The EEOC process—which is the one most people follow and which serves as a model for the process used by the Ohio Civil rights Commission—starts with the victim of workplace discrimination making a formal complaint to their employer. The report can go to a human resources representative or a trusted manager or supervisor. Receiving the complaint legally obligates the employer to conduct a good-faith investigation into the problem.

The next step involves the employer working with the parties involved in the complaint to resolve the problem. The victim of discrimination can then take their complaint to the EEOC if any of the following situations develop:

  • The employer does not conduct an investigation,
  • The investigation is conducted sloppily or unfairly,
  • No action is taken to resolve the problem, or
  • The action taken fails to prevent the problem from recurring.

The EEOC will then conduct its own investigation. Depending on what the commission finds, it can dismiss the complaint, ask the employer to implement another solution, issue a letter authorizing the victim to sue their employer, or sue the employer on the victim’s behalf.

Winning an workplace discrimination lawsuit allows the victim to receive monetary damages, past and future wages (sometimes with interest), attorney fees, and, when appropriate and requested, reinstatement to their previous position. A ruling against an employer may also include court orders to change and document its policies and practices to ensure other workers do not suffer discrimination.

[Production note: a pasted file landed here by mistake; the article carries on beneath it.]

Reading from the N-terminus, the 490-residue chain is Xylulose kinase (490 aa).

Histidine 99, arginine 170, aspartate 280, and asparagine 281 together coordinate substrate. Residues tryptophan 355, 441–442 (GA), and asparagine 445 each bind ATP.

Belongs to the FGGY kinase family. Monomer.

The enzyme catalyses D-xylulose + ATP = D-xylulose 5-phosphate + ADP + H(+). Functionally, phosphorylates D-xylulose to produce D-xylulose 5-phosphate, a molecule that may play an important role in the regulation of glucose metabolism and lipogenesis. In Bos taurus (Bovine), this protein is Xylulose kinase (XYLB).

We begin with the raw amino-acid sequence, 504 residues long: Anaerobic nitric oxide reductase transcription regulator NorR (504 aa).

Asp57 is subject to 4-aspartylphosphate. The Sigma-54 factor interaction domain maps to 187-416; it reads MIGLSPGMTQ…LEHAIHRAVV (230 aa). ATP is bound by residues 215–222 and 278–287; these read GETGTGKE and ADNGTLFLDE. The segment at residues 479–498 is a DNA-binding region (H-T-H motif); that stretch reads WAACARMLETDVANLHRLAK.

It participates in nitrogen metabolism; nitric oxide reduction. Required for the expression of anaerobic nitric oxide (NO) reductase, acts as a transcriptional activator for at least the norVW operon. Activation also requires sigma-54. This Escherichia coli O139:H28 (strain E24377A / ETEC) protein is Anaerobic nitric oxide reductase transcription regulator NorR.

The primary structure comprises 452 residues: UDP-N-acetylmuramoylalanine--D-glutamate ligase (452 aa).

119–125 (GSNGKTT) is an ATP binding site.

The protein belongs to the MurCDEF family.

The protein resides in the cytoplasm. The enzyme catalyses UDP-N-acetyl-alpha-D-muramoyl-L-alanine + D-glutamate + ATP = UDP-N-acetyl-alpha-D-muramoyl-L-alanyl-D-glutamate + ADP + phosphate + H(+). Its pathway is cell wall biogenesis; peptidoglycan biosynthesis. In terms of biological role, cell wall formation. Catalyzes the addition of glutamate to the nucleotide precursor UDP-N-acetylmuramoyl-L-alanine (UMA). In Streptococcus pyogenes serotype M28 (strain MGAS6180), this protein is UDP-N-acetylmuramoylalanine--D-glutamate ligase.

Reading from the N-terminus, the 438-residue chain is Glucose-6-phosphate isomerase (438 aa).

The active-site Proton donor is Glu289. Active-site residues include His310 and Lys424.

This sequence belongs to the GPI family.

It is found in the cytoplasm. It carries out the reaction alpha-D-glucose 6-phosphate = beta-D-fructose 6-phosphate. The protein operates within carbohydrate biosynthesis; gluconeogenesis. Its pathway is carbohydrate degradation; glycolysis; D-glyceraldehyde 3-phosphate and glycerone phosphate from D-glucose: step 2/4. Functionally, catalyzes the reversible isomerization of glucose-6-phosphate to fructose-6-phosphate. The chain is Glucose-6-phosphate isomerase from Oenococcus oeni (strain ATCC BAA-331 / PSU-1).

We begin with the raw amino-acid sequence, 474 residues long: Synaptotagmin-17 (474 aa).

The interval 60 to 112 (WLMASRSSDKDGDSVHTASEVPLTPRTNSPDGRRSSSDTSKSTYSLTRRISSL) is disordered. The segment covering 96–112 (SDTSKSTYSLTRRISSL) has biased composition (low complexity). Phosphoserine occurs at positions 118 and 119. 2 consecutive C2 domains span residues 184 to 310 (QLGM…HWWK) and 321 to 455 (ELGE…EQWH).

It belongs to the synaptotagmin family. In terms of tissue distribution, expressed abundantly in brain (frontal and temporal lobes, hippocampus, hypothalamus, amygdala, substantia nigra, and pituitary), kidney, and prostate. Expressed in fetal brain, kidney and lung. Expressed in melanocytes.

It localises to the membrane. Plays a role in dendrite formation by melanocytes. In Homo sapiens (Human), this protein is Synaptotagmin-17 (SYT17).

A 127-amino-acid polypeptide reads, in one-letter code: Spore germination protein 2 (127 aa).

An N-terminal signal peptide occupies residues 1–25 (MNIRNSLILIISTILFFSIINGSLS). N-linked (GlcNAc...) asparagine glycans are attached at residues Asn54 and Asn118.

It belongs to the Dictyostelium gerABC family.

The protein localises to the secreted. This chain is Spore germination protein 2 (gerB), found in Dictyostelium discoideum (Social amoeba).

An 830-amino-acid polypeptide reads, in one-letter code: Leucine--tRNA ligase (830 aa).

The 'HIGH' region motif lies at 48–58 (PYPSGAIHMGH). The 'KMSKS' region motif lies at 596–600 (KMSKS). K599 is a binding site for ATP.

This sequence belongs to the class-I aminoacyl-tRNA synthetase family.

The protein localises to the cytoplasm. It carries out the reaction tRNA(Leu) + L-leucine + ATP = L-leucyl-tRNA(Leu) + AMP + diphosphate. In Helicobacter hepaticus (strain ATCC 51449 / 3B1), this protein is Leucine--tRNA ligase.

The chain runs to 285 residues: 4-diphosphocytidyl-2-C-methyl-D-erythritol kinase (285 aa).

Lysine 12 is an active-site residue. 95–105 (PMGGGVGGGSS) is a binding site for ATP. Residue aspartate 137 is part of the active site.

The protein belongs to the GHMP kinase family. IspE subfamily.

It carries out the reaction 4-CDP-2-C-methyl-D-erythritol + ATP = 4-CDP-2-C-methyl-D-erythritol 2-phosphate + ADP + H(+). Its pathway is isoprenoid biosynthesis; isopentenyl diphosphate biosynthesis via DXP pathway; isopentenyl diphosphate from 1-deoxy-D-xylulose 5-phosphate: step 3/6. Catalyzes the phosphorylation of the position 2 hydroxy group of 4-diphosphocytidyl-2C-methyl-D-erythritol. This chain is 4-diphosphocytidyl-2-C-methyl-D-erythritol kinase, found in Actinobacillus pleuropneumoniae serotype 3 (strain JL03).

How to Get Help From an Attorney With Your Workplace Discrimination Lawsuit

Any person who thinks they have suffered workplace discrimination has an undeniable right to seek advice and representation from an employment discrimination lawyer. It can help to speak with an attorney before filing an official complaint with an employer because the lawyer will be able to offer an opinion on whether a problem could potentially merit filing a lawsuit. The attorney can also help with gathering evidence and drafting a letter that states the complaint. At Barkan Meizlish, LLP, we partner with workers all across Ohio to combat workplace discrimination and to hold employers accountable for illegal employment practices. You can schedule a free and confidential consultation online or call us at (614) 221-4221.

Can I Sue Uber or Lyft if a Rideshare Driver Caused the Car Crash That Left Me Injured?

Yes, you can generally file a personal injury claim if a rideshare driver causes a traffic accident that injures you.

Despite a series of class action lawsuits, Lyft and Uber drivers remain classified as independent contractors rather than employees of the rideshare companies for which they work. As a result, rideshare drivers are generally required to carry at least two separate forms of car insurance that cover accidents involving injuries to passengers, pedestrians, bike riders, and people in other vehicles.